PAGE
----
While the pursuit of democratic value through civic participation and the rule of law are both close to the heart of the Hong Kong people, the OCM, as the largest civil disobedience movement to date, reveals a rare moment of a clear tension between the ideals of democracy and the rule of law. The OCM clearly demonstrated Hong Kong’s democratic passion and resilience. For a brief period, the movement gathered so much momentum that the students appeared to be unstoppable. However, with the prolonged nature of the OCM, the movement started to show its adverse social and economic impact, leading to a split in the community which initially showed a high degree of support and solidarity. The democratic potential of civil disobedience for the OCM began to decline and diminish, and its potential instability started to come to the forefront. As time progressed, the OCM was associated more with frustration, fatigue and disorder, and even became linked with political conspiracy and a continued threat to Hong Kong’s rule of law. When pro-OCT activists struggled to cope with internal conflicts, anti-OCM forces were mobilized and brought the occupiers to courts to account. Ironically, it was a court order that drove a fatal wedge into the OCM, dividing the supporter community and undermining the moral of the occupiers. It was the authority of the court and the willingness of the people in the city to obey the rule of law that effectively suppressed citizens’ democratic impulses. 
    With the peaceful ending of the OCM, Hong Kong’s struggle for democracy has turned a new page. The two-and-a-half month display of mass civil disobedience was unprecedented in its scale, epic in its manifestation, and potentially lasting in its impact on Hong Kong’s constitutional development; but it was also highly controversial and divisive. There was the expectation that when all the dust settles, Hong Kong will have to do some serious soul-searching to rediscover its core values, redefine its identity, and locate itself within China. Unfortunately, the OCM has not brought political antagonism to an end. The OCM is much a reflection of divisive society as a catalyzer of a more radical movement, one that may spin Hong Kong out of control.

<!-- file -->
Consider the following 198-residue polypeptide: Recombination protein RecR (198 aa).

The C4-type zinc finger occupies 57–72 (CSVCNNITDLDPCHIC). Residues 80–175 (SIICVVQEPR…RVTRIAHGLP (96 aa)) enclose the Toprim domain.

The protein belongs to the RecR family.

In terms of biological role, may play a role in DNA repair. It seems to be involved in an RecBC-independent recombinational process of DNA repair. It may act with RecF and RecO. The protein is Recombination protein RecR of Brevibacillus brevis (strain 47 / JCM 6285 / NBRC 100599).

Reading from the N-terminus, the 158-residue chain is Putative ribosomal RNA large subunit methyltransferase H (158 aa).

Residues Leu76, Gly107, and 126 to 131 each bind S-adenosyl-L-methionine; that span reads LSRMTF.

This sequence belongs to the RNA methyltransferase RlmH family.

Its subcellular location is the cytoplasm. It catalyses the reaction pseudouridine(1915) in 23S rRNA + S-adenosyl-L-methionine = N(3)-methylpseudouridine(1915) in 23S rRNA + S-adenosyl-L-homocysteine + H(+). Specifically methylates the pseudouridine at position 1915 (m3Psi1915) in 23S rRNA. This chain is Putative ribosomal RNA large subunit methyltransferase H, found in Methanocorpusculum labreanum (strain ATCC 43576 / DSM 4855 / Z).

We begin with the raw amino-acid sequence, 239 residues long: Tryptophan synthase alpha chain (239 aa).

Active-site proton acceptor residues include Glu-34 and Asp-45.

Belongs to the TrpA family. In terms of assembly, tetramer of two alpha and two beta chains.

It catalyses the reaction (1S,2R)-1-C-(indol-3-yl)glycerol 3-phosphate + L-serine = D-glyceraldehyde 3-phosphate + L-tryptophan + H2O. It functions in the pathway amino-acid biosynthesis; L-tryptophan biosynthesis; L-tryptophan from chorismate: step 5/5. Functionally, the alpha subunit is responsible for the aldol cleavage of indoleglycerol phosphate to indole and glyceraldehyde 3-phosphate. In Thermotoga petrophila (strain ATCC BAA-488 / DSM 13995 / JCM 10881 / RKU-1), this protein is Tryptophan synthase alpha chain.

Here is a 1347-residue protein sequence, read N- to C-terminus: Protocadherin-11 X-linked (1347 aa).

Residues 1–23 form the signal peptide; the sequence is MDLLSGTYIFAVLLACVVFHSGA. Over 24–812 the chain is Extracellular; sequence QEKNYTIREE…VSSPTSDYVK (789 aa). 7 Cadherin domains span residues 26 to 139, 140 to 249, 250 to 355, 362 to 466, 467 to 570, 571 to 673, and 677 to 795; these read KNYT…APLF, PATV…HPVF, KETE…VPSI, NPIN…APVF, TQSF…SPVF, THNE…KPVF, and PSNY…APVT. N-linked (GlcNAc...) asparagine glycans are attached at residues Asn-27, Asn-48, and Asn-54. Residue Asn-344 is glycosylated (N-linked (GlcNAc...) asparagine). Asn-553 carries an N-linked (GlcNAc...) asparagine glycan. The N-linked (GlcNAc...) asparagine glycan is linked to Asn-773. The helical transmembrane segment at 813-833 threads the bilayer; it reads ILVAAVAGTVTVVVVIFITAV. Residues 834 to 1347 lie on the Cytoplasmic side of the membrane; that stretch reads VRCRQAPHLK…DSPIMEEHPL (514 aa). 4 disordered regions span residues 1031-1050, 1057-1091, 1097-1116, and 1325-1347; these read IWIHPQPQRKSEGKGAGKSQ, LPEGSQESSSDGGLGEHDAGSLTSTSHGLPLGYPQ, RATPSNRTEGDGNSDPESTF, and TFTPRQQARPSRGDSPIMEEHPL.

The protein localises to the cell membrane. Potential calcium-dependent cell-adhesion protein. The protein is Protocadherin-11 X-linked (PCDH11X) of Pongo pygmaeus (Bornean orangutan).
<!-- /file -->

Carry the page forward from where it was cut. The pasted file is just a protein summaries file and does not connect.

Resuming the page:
6.  "The Nomos of Hong Kong's Umbrella Movement"
Abstract: My claim here is that the great success of Hong Kong's pro-democracy "Umbrella Movement" was that it temporarily ruptured the background ordering of the city that we – as legal scholars – so often take for granted. This interruption of the existing normative order or nomos of the city re-posed the questions belonging and by paying due attention to the interruption that the movement enacted ​we can see its enduring significance for Hong Kong’s legal and political settlement. The argument proceeds by first setting out the shift that I propose to take: away from “law” and towards the “nomos”, a term that, as will become clear, opens our thinking to a broader and more dynamic sense of normative ordering than that afforded by a strictly legalistic lens. I then turn to two distinct senses of the “nomos” that I will discuss in relation to the Umbrella Movement. The first, inspired by the German jurist Carl Schmitt, foregrounds the normative force of spatial ordering and the second, inspired by sociologist Peter Berger and the legal theorist and historian Robert Cover, assesses the discursive dimension to normativity, stressing how shared normative commitments are central to the formation of community and a common identity. My claim is that, beyond raising technical, constitutional issues concerning voting rights, the Umbrella Movement’s interruption of the city’s existing spatio-normative distribution posed fundamental questions about the nature of identity and belonging in the territory that goes to the heart of its political significance.